Michigan coach Jim Harbaugh looks on from the sidelines during the Wolverines' game against Indiana on Oct. 14, 2023. Credit: USA TODAY

On the field, everything is coming up roses for the Michigan Wolverines football team. They’re 8-0, ranked No. 2 in the nation, and boast a favorable schedule from here on out to control their own destiny, Ohio State notwithstanding.

Off the field, however, Jim Harbaugh’s program can’t stop stepping on rakes. Harbaugh, who started the season on a school-imposed three-game suspension over potential NCAA violations, is now staring down the barrel of a full-blown scandal around a concerted effort to get video surveillance of opponents’ play-calling.

While sign-stealing itself is not against NCAA rules, “Off-campus, in-person scouting of future opponents (in the same season) is prohibited,” and that’s what Michigan is accused of doing. According to the NCAA, the school used a “vast network” to steal opposing teams’ signs.

The Athletic reported Monday that Michigan staffer Connor Stalions bought tickets to watch at least five Big Ten schools play before their games against Harbaugh’s squad. Meanwhile, ESPN reported that Stalions purchased tickets in his own name for over 30 games at 11 different Big Ten schools. For his part, Harbaugh has denied any knowledge of these efforts.

The NCAA investigation is in its early days and there are still a lot of unknowns to sort through. But as the picture begins to get painted, some in the sports media think that Michigan has forfeited the right to compete for championships this season, regardless of who knew what and when.

Pac-12 insider Jon Wilner thinks that, given what is already known, the Big Ten should move to ban the school from any postseason games.

“The Big Ten should ban Michigan from the postseason. Elaborate, premeditated, resource-heavy, multi-year effort to gain a competitive advantage. Pretty simple, really,” Wilner tweeted.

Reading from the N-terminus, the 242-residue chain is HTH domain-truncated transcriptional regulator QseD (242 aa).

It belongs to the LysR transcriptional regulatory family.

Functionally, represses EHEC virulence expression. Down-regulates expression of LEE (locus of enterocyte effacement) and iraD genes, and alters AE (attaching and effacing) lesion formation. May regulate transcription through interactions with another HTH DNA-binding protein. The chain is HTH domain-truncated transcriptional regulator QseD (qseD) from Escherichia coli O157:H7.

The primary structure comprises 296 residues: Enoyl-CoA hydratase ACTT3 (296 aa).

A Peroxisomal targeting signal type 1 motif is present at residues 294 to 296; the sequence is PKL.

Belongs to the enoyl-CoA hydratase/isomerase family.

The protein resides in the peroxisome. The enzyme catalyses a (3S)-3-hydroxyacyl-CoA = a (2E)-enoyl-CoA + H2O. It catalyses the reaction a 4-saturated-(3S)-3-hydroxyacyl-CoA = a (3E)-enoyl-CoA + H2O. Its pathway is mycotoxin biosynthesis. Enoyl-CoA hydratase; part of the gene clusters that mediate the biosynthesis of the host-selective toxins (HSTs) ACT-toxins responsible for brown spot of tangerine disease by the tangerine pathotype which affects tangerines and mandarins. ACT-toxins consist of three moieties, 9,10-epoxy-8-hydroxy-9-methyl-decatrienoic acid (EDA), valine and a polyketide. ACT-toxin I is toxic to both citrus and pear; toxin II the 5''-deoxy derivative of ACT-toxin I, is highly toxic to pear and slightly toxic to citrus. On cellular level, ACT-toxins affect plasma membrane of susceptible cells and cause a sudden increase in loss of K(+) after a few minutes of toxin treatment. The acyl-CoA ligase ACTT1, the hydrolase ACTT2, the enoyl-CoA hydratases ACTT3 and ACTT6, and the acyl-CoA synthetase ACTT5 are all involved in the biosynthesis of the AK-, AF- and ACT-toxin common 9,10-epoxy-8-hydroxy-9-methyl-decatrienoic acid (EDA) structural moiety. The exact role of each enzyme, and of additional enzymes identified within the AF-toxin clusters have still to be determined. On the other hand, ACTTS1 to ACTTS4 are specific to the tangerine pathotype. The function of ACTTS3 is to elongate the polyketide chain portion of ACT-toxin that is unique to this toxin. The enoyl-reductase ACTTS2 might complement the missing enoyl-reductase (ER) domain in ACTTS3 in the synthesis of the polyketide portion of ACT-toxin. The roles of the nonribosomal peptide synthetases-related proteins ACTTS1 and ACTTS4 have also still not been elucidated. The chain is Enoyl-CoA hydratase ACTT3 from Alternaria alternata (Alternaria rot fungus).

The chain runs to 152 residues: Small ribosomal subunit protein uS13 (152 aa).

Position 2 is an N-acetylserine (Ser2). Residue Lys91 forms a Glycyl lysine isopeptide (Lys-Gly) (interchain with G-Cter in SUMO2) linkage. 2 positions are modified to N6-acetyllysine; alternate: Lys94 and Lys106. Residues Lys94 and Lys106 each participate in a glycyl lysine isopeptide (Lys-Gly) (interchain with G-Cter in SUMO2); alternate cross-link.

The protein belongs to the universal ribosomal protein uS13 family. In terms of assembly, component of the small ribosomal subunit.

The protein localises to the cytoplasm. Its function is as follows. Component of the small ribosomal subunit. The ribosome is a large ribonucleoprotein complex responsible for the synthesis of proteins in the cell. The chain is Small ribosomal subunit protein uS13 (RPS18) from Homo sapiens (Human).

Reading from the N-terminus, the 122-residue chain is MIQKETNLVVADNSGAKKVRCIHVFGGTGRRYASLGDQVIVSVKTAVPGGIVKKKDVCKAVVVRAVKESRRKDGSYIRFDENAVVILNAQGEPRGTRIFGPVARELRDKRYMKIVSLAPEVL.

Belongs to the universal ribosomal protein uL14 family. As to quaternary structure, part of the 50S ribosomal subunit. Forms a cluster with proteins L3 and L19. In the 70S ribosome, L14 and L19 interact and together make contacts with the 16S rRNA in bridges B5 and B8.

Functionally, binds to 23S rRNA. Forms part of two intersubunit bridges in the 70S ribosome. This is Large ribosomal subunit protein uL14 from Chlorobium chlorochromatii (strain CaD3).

The Athletic’s Stewart Mandel seems to be in agreement, saying that the conference should ban Michigan from playing in the championship game, which would be a major blow to their College Football Playoff chances.

“If there’s already this much reported evidence of a scheme to illegally gain an on-field advantage, the Big Ten should consider banning Michigan from its championship game,” Mandel tweeted.

While not specifically calling for it himself, college football insider Bruce Feldman said that he thinks it’s possible the NCAA could move fast in this instance, forcing the conference and CFP to consider the scandal and its fallout.

I do think it’s possible,” Feldman said during Monday’s episode of The Paul Finebaum Show, according to On3. “(Sources) definitely took note that the NCAA has been a lot more proactive on the front end, pushing back. Quite honestly, if you look at some of the comments the NCAA has made as it relates to Jim Harbaugh in the previous investigation, when it was that line ‘It’s not just a hamburger.’ It was very unlike the NCAA to kind of clap back at somebody in their crosshairs. I’ve had more than one person go ‘Maybe there was more to it.’

“Again, competitive balance and in this case, it’s a really messy situation. This is the elephant in the room. This is different than ‘There were rule violations during the COVID dead period.’ This goes right into the heart of the competitive balance of the games.”

USA Today’s Dan Wolken noted, however, that given the speed at which the NCAA usually moves on things like this, coupled with the fact that the College Football Playoff doesn’t answer to the NCAA, the punishment here is unlikely to meet that kind of harsh reality.

“…even if the NCAA hypothetically had a way to fast-track this case over the next month, would those vacated wins mean Michigan was ineligible for the College Football Playoff? Without the NCAA handing down a postseason ban, would the CFP — which is a separate entity from the NCAA — even acknowledge or care about vacated wins? And would Michigan, knowing it is guilty of a pretty blatant violation, have the fortitude to fall on its sword and remove itself from CFP consideration?” asked Wolken.

About Sean Keeley

Along with writing for Awful Announcing and The Comeback, Sean is the Editorial Strategy Director for Comeback Media. Previously, he created the Syracuse blog Troy Nunes Is An Absolute Magician and wrote 'How To Grow An Orange: The Right Way to Brainwash Your Child Into Rooting for Syracuse.' He has also written non-Syracuse-related things for SB Nation, Curbed, and other outlets. He currently lives in Seattle where he is complaining about bagels. Send tips/comments/complaints to sean@thecomeback.com.